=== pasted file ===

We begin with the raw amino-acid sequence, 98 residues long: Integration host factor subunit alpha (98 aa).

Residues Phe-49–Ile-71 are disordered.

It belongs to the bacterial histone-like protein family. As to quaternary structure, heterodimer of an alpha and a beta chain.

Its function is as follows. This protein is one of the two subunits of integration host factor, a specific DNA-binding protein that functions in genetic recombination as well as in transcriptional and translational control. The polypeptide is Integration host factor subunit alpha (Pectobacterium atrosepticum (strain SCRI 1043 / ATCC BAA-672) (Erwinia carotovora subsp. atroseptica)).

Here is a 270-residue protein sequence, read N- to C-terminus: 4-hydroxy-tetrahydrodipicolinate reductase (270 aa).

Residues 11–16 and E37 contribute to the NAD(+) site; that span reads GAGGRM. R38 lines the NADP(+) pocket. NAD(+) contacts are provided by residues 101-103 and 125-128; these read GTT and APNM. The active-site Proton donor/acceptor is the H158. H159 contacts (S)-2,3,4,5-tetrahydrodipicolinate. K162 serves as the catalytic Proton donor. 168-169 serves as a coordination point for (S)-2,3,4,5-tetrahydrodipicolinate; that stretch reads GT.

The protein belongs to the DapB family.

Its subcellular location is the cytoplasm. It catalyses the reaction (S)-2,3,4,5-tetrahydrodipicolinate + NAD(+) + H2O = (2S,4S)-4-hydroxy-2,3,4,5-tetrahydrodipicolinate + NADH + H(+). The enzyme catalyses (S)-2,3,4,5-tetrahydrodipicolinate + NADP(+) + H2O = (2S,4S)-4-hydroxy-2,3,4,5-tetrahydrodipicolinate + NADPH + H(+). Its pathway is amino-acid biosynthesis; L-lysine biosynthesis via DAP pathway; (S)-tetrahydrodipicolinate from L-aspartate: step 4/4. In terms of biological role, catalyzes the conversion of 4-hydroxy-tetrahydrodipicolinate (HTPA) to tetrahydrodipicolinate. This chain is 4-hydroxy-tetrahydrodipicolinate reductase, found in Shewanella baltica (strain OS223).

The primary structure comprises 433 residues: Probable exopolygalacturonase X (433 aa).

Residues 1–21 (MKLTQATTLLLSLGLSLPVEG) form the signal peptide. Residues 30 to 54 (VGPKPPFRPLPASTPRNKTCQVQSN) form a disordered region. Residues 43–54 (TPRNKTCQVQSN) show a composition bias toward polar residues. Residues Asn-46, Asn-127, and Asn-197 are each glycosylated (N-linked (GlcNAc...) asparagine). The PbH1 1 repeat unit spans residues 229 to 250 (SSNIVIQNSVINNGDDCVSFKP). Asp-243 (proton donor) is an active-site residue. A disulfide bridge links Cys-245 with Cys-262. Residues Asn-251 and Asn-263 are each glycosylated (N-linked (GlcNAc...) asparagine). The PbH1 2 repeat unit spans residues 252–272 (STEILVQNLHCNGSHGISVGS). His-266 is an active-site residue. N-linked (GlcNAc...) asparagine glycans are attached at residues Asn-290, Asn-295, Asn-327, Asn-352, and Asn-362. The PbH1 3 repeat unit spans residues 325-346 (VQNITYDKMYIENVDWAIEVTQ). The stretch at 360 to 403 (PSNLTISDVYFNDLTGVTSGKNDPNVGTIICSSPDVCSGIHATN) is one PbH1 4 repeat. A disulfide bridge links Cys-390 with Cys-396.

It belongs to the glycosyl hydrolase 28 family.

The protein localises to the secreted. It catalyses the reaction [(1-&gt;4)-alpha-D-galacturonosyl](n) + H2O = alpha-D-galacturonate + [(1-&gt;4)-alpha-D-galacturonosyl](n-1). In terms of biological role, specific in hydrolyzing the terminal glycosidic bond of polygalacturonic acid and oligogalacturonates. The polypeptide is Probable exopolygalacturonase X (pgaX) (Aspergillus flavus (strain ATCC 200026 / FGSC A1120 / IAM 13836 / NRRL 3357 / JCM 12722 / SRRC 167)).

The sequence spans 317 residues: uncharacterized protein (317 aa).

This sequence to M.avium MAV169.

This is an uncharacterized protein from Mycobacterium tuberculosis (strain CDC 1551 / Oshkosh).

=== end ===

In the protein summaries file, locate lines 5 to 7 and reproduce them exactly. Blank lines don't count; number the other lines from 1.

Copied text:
Here is a 270-residue protein sequence, read N- to C-terminus: 4-hydroxy-tetrahydrodipicolinate reductase (270 aa).

Residues 11–16 and E37 contribute to the NAD(+) site; that span reads GAGGRM. R38 lines the NADP(+) pocket. NAD(+) contacts are provided by residues 101-103 and 125-128; these read GTT and APNM. The active-site Proton donor/acceptor is the H158. H159 contacts (S)-2,3,4,5-tetrahydrodipicolinate. K162 serves as the catalytic Proton donor. 168-169 serves as a coordination point for (S)-2,3,4,5-tetrahydrodipicolinate; that stretch reads GT.

The protein belongs to the DapB family.